Prime Minister Jacinda Ardern announced a ban on MSSAs after the Christchurch terror attacks. Photo: NZ Herald
Despite this, the Commissioner of Police refused Jennifer Clark's application in April 2017 to import 20 MSSAs and 100 magazines from Heckler and Koch, a German arms manufacturer.

Included in the proposed cache were 12 MR 223 model rifles, eight MR 308 model rifles, and the 100 magazines for those rifles.

Heckler and Koch's website describes the MR 223's gas system as being "developed for military use" and able to fire a 30 round magazine.

After police turned away Clark's application she took the case to court, appealing the Commissioner's decision.

On Thursday, the same day Ardern announced the MSSA gun ban, the Wellington District Court publicly released its judgment in Clark's case.

Clark said in her application the "special reason" to import the MSSAs was for on-sale to other licensed dealers and E category firearms holders.

There are about 4500 E category licence holders, and about 400 licensed dealers, in New Zealand, the judgment states.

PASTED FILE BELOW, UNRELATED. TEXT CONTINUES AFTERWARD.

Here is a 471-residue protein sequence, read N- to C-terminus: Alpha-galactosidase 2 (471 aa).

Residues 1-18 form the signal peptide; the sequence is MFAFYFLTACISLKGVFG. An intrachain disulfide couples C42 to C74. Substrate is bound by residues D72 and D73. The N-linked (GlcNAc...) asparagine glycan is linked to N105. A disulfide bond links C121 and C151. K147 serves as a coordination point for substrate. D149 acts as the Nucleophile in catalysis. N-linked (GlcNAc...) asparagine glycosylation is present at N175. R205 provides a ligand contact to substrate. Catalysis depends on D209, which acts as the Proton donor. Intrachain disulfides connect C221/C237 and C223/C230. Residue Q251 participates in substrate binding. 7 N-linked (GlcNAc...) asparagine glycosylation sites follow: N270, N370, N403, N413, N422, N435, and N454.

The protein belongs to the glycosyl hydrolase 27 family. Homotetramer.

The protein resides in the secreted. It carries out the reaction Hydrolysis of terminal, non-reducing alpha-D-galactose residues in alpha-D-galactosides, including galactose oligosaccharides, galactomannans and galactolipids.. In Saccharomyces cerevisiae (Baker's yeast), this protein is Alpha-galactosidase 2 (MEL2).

The Police Commissioner, through his delegate inspector, refused, arguing this did not constitute a special reason. "Special reason" is not defined in the Arms Act, but the provisions for MSSAs were added in 1992 following the Aramoana massacre.

However, the Police Operations Advisory Committee did approve a policy in July 2012 to define what could be included as a "special reason", such as participating in a shooting discipline or sport at an incorporated sports club event.

In an affidavit in support of Clark, Robert Andrews - a pest control contractor - said there was a demand for MSSAs amongst commercial and recreational hunters.

Paul Clark also provided an affidavit to the court, explaining why he and his wife need to have stock to sell. He said a minimum of 20 MSSAs needed to be imported to be economic.

A judge stopped the importation of 20 MSSAs, including eight MR 308 rifles, pictured. Photo:Supplied